Manahawkin Bay (NJICW) - Route 72 Bridges – Bridge construction continues until May 2019. The new Route 72 Manahawkin Bridge has a vertical clearance of 55 feet above mean high water and a horizontal clearance of 100 feet between fender systems. In addition to bridge construction, marine construction operations include installation and removal of work trestles, caissons and cofferdams, bridge scaffolding and false work, as well as demolition of portions of the existing bridge not utilized in the new bridges. A containment system will be installed on the old bridge within the navigation span in March 2017, extending 4 feet below low steel, reducing the vertical clearance to approximately 51 feet above mean high water. This containment system will remain in place for approximately 3 months until June 30, 2017, when demolition of the old bridge is complete. Vessels and barges will be used during marine construction and will monitor VHF-FM channel 13. Detailed project information and information concerning waterway closures will be provided via updated local notice to mariners, broadcast notice to mariners and marine safety information bulletins. Mariners should use caution when transiting the area.

To make the bridge at low tide, Sunset would be leaving very early in the morning. Stormy Petrel would likely go with them. Not only is “very early in the morning” a terrible idea for Jen and me, but that would mean sailing during the most probable periods of rain and thunderstorms. We delayed our final decision to Sunday, but I was pretty sure that we were going to opt for clear skies and a nice steady southeasterly breeze to blow us back to Cedar Creek.

We went to bed relatively early, as we often do on the boat. The enormous powerboat across the dock from us decided to turn on their floodlights around that time, and the enormous powerboat next to us inexplicably dribbled water out of its side on a cycle of about 20 minutes on/2 minutes off with a steady peeing sound, so our sleeping situation was not ideal, but we both got some fitful sleep in before I got up at 8:00 to check on things.

There was a haze about the marina, and I thought we were going to have to choose between fog or lightning. No one wants to sail in an electrical storm with a 40′ aluminum mast, but I’ve been extremely wary of fog since our delivery. Fortunately, the light mist burned off quickly and was replaced with bright sunshine. The forecast was up to an 80% chance of thunderstorms Monday morning, right when we’d be leaving if we left with the fleet, followed by light winds from the north, meaning more motoring. I really wanted to sail. Jen and I talked it over and decided that we were going to leave that day and not push it until Monday. I try not to dabble in cliché, but while fortune may favor the bold, sometimes discretion is the better part of valor.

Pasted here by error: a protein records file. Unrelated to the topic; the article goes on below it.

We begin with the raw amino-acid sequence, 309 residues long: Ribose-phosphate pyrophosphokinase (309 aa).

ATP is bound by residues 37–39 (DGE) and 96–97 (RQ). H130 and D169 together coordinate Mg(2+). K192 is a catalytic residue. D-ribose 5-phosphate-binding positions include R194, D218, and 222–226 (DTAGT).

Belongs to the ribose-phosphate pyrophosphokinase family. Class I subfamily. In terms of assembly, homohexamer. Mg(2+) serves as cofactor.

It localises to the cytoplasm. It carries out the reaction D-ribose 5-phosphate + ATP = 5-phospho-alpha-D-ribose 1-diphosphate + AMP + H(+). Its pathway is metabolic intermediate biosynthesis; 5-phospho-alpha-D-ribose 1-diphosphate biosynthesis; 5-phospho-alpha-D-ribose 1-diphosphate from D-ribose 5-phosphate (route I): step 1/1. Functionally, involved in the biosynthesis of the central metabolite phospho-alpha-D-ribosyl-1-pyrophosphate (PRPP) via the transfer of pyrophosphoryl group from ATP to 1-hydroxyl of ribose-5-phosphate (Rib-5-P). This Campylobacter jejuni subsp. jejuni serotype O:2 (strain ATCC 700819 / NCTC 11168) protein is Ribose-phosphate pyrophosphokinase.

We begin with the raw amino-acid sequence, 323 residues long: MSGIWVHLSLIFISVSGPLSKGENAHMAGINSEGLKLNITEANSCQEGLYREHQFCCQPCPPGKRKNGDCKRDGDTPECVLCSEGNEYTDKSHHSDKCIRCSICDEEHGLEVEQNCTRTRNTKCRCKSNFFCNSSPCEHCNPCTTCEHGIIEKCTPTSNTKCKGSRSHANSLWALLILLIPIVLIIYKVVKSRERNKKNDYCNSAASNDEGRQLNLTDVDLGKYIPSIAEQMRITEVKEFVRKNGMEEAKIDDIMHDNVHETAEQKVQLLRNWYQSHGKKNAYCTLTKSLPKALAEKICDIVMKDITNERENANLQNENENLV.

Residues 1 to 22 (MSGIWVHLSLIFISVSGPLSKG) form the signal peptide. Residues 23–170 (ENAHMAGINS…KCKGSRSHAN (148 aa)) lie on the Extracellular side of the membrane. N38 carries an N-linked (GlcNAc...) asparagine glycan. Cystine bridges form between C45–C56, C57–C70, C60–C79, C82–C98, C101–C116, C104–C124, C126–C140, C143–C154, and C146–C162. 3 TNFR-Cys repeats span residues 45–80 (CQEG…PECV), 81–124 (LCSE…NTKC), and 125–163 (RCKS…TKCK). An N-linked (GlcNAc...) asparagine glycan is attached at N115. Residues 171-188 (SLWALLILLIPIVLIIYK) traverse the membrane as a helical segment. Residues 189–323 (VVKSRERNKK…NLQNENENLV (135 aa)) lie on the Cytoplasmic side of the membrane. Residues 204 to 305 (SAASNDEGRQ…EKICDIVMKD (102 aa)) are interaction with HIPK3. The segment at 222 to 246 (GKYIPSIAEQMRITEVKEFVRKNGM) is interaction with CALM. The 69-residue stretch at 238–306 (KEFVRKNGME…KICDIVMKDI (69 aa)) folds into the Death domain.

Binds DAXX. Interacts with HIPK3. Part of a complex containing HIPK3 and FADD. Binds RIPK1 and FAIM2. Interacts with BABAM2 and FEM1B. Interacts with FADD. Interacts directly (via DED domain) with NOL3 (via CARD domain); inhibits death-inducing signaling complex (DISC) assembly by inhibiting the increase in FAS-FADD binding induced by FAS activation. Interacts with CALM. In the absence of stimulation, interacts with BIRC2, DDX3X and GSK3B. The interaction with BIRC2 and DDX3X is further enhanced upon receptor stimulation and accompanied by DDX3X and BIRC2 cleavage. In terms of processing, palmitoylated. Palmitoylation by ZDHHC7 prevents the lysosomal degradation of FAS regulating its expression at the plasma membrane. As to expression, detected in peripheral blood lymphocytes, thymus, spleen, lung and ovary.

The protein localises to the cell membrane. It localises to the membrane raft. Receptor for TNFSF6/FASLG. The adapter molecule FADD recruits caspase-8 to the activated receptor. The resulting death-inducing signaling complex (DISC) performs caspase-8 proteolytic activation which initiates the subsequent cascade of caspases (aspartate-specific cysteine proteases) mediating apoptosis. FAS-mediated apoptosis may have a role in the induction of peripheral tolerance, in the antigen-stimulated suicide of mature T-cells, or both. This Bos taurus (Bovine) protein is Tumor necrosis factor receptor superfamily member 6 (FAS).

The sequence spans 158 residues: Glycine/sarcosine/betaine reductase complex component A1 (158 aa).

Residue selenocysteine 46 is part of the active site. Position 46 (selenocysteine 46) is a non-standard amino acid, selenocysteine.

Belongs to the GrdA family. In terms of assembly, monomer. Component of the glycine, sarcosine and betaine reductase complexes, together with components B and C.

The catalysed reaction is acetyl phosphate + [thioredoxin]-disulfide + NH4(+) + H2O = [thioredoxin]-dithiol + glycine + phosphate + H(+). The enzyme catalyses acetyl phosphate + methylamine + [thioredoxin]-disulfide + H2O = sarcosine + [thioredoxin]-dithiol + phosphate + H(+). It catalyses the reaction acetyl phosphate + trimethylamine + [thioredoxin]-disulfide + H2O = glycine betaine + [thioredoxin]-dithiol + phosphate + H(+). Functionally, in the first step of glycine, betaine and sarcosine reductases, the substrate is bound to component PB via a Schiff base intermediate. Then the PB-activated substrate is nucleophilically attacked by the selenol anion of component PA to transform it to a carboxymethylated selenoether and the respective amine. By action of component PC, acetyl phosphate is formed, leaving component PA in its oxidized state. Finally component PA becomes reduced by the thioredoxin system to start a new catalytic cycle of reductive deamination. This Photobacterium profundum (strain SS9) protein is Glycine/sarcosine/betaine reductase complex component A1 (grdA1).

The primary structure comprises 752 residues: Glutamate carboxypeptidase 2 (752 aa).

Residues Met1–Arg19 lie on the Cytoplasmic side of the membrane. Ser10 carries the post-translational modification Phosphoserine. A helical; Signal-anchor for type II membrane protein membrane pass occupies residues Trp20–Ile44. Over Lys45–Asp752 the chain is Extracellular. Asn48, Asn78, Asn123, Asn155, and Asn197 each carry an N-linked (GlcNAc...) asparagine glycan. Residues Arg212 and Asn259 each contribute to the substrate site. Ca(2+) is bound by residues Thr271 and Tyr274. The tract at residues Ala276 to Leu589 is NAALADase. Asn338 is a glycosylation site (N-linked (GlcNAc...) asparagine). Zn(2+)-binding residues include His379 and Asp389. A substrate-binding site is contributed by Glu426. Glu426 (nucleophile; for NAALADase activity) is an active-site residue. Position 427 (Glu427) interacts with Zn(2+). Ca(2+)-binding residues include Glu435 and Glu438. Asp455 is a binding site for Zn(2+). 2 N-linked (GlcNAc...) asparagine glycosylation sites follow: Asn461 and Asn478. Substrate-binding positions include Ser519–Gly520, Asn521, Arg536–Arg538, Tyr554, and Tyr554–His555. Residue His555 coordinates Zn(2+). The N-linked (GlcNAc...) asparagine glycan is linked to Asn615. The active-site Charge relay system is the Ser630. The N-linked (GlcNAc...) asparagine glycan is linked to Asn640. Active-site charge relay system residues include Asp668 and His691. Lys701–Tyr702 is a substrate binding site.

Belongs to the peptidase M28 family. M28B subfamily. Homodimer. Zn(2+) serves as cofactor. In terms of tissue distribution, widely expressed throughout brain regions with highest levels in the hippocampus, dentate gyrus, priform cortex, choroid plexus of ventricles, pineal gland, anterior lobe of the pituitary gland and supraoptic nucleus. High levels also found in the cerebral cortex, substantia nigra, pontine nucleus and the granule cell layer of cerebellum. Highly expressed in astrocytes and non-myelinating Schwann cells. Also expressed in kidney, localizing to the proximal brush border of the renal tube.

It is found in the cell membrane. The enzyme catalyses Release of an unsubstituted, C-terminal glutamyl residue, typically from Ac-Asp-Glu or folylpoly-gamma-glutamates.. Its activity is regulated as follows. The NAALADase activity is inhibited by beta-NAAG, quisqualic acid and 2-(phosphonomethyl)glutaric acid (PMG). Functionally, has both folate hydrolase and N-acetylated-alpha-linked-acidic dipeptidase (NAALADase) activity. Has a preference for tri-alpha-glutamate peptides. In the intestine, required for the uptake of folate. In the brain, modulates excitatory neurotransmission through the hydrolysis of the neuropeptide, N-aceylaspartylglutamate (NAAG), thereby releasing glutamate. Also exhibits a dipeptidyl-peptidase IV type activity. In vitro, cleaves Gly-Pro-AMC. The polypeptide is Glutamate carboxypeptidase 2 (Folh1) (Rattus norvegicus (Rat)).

Jen prepped the boat while I topped up our diesel tank. The owner of the pissing powerboat was watching curiously and asked me how much fuel I’d purchased.

“Eight gallons,” I said.

“How much do you hold?”

“Fifteen gallons.”

“How far will that get you?”

“We burn about a half-gallon per hour, so 30 hours…maybe 150 miles at 5 knots.”

“I have 500 gallons, and I can go for 10 hours at 16 knots, so I guess I can go a little farther.”

“Yeah.”

I didn’t mention that at the fuel dock’s current prices, 150 miles would cost me $33 while his 160 miles would cost him $1100, or that I was going to sail home using about $0.75 worth of diesel, since our range is basically limited only by food and water if the wind is right. Or that my boat isn’t incontinent.

We shoved off around 10:30, with Stormy Petrel’s skipper helping us get out of the slip. I was a little nervous about having to back out of such a long slip, but again, it was unfounded. The current was with us, so all we had to do was remove the lines and the water gently whisked us out with the motor idling in neutral.

We put the sails up as soon as possible and started following the winding channel back toward cedar creek. Parts of the southern section of the channel take you very close to the houses on the bay side of Long Beach Island, so we were somewhat sheltered from the wind, but we had enough to keep moving.

The sailing was somewhat technical: at each marker, a turn in the channel meant that we had to re-adjust our sails, but the wind was light and we’ve sailed this before. The wind direction was such that we could sail the whole way though, and didn’t have to use the engine except while going through the bridge.

When we got back into the bay, the wind picked up and we were treated to a somewhat more invigorating sail back to the creek. We made it in four and a half hours, making this our fastest round trip ever at just 9 hours.

I’m at a loss to describe the sailing part, mostly because nothing went wrong. It was a little complex, but we pulled it off well and had a great time. At this point in our sailing careers, it’s no longer about which rope to pull when, but deciding things like when to go. We agonized about the decision to venture out and the decision to leave early, and defied more experienced sailors in both regards. In this case, I think our decisions were right: being bold when we needed to be and cautious in the face of likely miserable conditions. It may have been a day short, but we had a fantastic couple days sailing Fortuitous.

 

More photos are in the gallery: /gallery-beach-haven-2017

"Prepare to fend off the bridge abutment."